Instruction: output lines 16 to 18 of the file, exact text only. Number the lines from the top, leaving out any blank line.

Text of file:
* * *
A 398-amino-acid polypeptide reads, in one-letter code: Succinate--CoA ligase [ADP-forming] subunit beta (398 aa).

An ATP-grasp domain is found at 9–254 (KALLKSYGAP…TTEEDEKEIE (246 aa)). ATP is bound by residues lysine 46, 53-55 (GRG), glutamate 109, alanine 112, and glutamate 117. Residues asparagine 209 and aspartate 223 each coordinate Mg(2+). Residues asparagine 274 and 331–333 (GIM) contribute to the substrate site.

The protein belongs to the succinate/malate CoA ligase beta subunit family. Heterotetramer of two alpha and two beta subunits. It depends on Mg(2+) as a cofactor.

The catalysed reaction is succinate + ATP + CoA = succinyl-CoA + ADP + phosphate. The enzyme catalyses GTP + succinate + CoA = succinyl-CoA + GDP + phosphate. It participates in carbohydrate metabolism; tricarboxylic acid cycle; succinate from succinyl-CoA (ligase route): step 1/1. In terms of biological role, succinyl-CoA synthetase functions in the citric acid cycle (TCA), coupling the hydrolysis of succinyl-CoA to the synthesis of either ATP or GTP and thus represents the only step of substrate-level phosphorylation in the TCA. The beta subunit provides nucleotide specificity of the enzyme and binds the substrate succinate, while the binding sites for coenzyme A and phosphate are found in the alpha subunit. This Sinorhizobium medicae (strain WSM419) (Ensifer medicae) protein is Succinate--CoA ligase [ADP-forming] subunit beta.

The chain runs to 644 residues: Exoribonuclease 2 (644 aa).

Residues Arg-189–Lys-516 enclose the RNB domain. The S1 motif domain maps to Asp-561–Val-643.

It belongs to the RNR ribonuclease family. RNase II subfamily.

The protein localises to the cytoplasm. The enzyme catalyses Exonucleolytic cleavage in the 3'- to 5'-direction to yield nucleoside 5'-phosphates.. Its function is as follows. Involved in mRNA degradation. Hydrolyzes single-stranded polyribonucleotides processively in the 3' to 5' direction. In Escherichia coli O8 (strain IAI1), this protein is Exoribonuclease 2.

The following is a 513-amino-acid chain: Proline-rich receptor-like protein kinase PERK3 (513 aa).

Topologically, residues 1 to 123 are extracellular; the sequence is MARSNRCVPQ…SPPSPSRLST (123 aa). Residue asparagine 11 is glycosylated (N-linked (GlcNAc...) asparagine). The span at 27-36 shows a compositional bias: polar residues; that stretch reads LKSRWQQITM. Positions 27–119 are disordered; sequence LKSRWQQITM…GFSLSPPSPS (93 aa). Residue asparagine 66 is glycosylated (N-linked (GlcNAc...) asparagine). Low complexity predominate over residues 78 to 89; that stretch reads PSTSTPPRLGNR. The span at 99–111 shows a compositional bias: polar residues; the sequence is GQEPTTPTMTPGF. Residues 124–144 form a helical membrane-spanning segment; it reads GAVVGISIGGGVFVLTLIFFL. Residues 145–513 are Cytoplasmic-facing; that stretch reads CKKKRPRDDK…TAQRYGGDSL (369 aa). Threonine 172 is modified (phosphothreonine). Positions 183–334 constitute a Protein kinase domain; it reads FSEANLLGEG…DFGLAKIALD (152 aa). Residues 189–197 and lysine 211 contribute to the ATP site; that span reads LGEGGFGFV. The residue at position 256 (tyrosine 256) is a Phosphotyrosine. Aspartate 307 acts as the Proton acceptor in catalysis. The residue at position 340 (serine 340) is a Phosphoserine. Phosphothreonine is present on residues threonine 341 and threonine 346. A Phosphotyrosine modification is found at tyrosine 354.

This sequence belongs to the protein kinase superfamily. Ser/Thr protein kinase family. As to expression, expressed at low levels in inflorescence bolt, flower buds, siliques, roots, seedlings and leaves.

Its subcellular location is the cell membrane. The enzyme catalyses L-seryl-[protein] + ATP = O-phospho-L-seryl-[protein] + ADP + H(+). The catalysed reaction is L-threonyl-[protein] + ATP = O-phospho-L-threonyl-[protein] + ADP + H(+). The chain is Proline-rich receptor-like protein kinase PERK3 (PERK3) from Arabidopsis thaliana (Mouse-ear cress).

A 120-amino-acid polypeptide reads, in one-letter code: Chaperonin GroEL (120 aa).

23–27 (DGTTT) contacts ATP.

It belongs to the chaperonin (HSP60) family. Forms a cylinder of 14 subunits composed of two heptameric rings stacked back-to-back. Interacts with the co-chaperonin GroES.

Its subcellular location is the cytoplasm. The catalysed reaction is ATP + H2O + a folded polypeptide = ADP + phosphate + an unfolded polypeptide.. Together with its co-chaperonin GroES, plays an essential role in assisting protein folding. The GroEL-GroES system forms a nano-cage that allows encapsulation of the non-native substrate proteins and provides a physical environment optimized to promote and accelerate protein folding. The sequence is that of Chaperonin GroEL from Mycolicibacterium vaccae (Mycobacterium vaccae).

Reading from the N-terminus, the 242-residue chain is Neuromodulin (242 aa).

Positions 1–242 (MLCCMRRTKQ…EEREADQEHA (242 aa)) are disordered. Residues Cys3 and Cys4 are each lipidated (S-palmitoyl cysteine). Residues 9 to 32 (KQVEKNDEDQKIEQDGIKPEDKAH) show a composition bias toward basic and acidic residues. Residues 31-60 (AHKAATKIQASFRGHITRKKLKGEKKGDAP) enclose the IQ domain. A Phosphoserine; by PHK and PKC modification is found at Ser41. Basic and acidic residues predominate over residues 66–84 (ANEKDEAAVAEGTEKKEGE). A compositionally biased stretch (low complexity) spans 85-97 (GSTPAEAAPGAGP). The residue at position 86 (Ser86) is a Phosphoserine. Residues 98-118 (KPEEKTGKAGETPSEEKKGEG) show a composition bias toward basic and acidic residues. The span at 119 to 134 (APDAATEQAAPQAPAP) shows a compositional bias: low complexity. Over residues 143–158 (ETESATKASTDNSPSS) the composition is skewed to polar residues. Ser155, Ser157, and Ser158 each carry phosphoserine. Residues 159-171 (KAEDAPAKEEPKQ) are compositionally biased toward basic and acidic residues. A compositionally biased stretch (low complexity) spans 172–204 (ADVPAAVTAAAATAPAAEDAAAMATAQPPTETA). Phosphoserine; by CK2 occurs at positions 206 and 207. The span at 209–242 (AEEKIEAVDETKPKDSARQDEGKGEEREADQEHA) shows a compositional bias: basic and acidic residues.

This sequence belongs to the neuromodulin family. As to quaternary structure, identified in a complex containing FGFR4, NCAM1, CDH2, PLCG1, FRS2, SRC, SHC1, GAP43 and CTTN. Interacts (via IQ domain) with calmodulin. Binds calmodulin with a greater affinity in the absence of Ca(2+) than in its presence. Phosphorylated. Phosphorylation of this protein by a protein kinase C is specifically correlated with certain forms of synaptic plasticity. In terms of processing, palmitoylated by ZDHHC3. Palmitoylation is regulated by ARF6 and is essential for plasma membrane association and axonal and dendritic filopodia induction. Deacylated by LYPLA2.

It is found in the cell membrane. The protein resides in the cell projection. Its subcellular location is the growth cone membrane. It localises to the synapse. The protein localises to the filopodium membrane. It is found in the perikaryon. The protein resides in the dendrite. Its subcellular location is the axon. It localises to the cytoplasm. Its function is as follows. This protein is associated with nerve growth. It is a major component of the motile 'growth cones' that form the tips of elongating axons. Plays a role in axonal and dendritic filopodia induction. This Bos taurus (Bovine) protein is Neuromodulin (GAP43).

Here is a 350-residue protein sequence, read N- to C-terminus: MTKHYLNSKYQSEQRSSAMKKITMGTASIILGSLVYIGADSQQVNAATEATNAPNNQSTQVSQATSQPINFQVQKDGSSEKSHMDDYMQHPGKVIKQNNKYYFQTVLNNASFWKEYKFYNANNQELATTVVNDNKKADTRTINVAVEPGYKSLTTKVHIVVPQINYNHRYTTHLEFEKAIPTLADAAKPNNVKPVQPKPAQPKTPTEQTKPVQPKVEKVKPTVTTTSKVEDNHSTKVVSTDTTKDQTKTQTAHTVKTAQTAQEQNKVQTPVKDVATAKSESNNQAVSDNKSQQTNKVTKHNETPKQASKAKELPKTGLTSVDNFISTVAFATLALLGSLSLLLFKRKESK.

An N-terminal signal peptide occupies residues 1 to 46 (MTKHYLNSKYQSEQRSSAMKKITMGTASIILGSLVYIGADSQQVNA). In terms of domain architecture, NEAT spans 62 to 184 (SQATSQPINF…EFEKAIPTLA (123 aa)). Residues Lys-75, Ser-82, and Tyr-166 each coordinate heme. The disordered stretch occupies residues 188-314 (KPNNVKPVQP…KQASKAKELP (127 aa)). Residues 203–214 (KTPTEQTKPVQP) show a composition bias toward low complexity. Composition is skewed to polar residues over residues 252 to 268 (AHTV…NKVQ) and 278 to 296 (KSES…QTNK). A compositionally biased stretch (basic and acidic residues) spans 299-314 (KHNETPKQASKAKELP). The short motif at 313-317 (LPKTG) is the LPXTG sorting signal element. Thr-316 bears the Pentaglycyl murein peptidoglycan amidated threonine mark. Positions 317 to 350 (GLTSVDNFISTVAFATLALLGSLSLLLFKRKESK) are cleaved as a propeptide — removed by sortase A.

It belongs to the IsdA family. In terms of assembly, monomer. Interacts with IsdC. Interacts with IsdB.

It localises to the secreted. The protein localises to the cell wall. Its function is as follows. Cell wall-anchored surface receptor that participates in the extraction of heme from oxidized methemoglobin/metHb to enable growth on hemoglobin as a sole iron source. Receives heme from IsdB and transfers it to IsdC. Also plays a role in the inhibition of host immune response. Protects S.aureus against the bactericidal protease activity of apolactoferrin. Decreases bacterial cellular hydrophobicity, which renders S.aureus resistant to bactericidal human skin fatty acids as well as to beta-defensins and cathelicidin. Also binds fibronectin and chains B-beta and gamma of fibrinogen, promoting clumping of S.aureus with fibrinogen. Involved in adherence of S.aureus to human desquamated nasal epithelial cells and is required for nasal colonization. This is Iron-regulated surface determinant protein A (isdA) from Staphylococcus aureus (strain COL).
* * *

Its subcellular location is the cytoplasm. The catalysed reaction is ATP + H2O + a folded polypeptide = ADP + phosphate + an unfolded polypeptide.. Together with its co-chaperonin GroES, plays an essential role in assisting protein folding. The GroEL-GroES system forms a nano-cage that allows encapsulation of the non-native substrate proteins and provides a physical environment optimized to promote and accelerate protein folding. The sequence is that of Chaperonin GroEL from Mycolicibacterium vaccae (Mycobacterium vaccae).

Reading from the N-terminus, the 242-residue chain is Neuromodulin (242 aa).

Positions 1–242 (MLCCMRRTKQ…EEREADQEHA (242 aa)) are disordered. Residues Cys3 and Cys4 are each lipidated (S-palmitoyl cysteine). Residues 9 to 32 (KQVEKNDEDQKIEQDGIKPEDKAH) show a composition bias toward basic and acidic residues. Residues 31-60 (AHKAATKIQASFRGHITRKKLKGEKKGDAP) enclose the IQ domain. A Phosphoserine; by PHK and PKC modification is found at Ser41. Basic and acidic residues predominate over residues 66–84 (ANEKDEAAVAEGTEKKEGE). A compositionally biased stretch (low complexity) spans 85-97 (GSTPAEAAPGAGP). The residue at position 86 (Ser86) is a Phosphoserine. Residues 98-118 (KPEEKTGKAGETPSEEKKGEG) show a composition bias toward basic and acidic residues. The span at 119 to 134 (APDAATEQAAPQAPAP) shows a compositional bias: low complexity. Over residues 143–158 (ETESATKASTDNSPSS) the composition is skewed to polar residues. Ser155, Ser157, and Ser158 each carry phosphoserine. Residues 159-171 (KAEDAPAKEEPKQ) are compositionally biased toward basic and acidic residues. A compositionally biased stretch (low complexity) spans 172–204 (ADVPAAVTAAAATAPAAEDAAAMATAQPPTETA). Phosphoserine; by CK2 occurs at positions 206 and 207. The span at 209–242 (AEEKIEAVDETKPKDSARQDEGKGEEREADQEHA) shows a compositional bias: basic and acidic residues.